DiMarzio, Inc. announces the release of the Relentless P (DP299), the Relentless J Bridge (DP301), Relentless J Neck (DP300), and the Relentless J Pair (DP302) for 4 string basses. The new Relentless P and Relentless J series pickups feature the Relentless cover designed in collaboration with Billy Sheehan.
As with the Relentless pickups, we removed all the hard edges from the standard P Bass and standard J Basspickups, and added an arch to the top of the pickups to bring the sensing coils and pole pieces closer to the strings. These improvements increase the dynamic range and make active circuitry unnecessary.
The Relentless P and Relentless J pickups incorporate Neodymium magnets and produce 70 percent more output than traditional passive pickups, and they’re dead quiet due to the incorporation of metal covers and foil-shielded cables. To dial in (or fine-tune) the individual string output, the Relentless P and Relentless J include eight adjustable pole pieces. These pickups also have a broad magnetic field so you can even bend notes without volume dropout.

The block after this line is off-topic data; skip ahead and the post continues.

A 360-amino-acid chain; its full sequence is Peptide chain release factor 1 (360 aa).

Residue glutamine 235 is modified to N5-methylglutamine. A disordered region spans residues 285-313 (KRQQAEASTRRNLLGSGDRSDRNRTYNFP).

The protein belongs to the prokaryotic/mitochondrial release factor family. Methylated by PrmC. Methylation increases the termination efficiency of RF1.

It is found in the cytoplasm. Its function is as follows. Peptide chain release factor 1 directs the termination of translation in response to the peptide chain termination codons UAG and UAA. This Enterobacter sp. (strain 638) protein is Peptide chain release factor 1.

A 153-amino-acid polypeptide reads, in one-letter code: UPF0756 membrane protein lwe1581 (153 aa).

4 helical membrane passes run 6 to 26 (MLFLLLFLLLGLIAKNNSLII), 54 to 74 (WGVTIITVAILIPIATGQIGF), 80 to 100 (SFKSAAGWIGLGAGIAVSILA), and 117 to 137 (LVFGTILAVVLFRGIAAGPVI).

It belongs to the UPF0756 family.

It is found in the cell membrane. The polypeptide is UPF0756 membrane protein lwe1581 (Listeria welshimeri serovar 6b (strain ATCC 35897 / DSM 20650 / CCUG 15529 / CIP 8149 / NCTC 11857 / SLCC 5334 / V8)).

DiMarzio’s extra shielding makes the Relentless P and Relentless J better for both recording and stage performances. We’ve mounted them onto robust .09375” thick circuit board base plates to eliminate the annoying protruding mounting screws — ultimately creating a more comfortable and consistent foundation to rest your fingers on.
The new Relentless P steps beyond the traditional P-Bass sound and can only be described as massive. It has more of everything: more volume, beefier lows, a growling midrange, and crispy highs with better individual string definition.